Critiquing prior work is an essential part of research. It helps in developing the correct forum for discussion of research ideas and a detailed explanation of the appropriate methods of conducting experiments. This piece of writing is an attempt to inform young researchers about appropriate ways to conduct experiments and issues that may create obstacles in the way of reaching the targeted objectives of a given study. Before you proceed to read this post kindly read the article titled “The effects of feelings of guilt on the behaviour of uncooperative individuals in repeated social bargaining games: An affect-as-information interpretation of the role of emotion in social interaction” by Ketelaar and Au, published in 2003 by the journal ‘Cognition and Emotion’.
Ketelaar and Au (2003) investigated whether feelings of guilt, either manipulated or self-assessed, would compel non-co-operators to become co-operators in repeated social interactions. In order to test this hypothesis, the authors conducted two studies, one using the Repeated Prisoner’s Dilemma and the second using the Repeated Ultimatum Game. Both the studies were divided into three stages. The first and the third stages were identical where the participants played the respective game. The two studies differed crucially in the second stage of play where feelings of guilt were either manipulated or self-assessed.
In the first study, feelings of guilt were manipulated through a writing exercise, by asking participants to write about a recent incident when they felt guilty or ashamed or blame-worthy. However, the feelings of guilt were only implied and not objectively assessed before the third stage of the play. Hence, the authors conducted a second study where they asked the participants to self-report their feelings of guilt, among other emotions, immediately after the first stage of play. With this variation, the authors could, with some confidence, conclude that the change in cooperative strategy by non-co-operators could be attributed to the feelings of guilt. This conclusion does not sound all that convincing since absence of other emotions, such as shame or blameworthiness, was not established during the course of the second study.
An important point to note about the research study is that there were very few commonalities between the two parts conducted. Except for the second stage of both studies, where guilt feelings were either manipulated or self-reported, the extent of overlap between the two studies was minimal. The most glaring difference was the nature of the games that were implemented. The Prisoner’s Dilemma is a very different game compared to the Ultimatum Game. The Ultimatum Game measures bargaining behaviour, whereas the Prisoner’s Dilemma is used to study cooperative behaviour in the face of a dilemma. Therefore, using only the Prisoner’s Dilemma, across both studies, would have served the purpose of examining the effect of guilt feelings on cooperative behaviour. The Ultimatum Game is a serious misfit in the second study as the variables it measures vary considerably from those measured by the Prisoner’s Dilemma.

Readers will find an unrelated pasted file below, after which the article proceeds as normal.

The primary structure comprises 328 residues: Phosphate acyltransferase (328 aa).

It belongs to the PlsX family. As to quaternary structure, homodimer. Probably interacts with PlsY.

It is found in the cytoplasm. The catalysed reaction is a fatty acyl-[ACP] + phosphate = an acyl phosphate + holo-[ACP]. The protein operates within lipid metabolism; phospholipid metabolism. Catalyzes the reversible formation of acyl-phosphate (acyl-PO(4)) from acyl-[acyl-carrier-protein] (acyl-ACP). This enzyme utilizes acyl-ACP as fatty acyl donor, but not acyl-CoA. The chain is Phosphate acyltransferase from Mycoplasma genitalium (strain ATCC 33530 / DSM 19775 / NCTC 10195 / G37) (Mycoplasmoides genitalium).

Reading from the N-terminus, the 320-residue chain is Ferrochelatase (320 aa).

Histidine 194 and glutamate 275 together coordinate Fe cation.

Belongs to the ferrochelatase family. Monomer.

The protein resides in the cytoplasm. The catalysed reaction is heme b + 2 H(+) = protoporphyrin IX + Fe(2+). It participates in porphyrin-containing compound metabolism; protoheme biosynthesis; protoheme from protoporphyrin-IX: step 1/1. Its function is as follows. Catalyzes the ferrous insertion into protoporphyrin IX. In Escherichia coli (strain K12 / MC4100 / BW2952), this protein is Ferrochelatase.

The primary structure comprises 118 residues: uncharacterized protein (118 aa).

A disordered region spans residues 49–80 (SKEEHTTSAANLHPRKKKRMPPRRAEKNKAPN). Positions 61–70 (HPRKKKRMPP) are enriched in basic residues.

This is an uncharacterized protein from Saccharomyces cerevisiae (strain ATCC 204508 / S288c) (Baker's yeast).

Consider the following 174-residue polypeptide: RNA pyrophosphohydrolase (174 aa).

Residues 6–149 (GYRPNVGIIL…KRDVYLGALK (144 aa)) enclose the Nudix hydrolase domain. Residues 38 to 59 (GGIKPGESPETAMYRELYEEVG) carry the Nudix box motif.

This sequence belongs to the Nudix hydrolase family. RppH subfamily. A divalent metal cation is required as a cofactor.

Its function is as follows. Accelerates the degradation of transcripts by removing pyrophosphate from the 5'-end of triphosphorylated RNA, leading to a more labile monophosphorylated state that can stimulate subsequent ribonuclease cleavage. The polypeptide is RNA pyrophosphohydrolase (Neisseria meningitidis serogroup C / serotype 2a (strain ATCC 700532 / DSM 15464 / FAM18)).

Quite a few other, minute but crucial, details that varied between the two studies are listed below:
The Prisoner’s Dilemma was played for four blocks of 10 trials each in both the first and third stages. On the other hand, the Ultimatum Game was played only once at each stage. Therefore, the ability to generalise the results for selfish/generous behaviour in the second study is weaker compared to the first study, which is capable of representing more generalizable cooperative behaviour.
Study 1 was conducted at a single stretch in a single day, but study 2 spanned over a week. This variation makes sense if there is proof that feelings of guilt once elicited can be sustained for over a period of seven days. When there is such a long gap between stages in a study, other confounding variables can also affect the results.
Study 1 involved participants playing against a computer, but believed to be playing against an unknown human partner. On the other hand, study 2 involved participants playing with familiar partners, their classmates. Hence, there was deception involved in the first study, but not in the second study.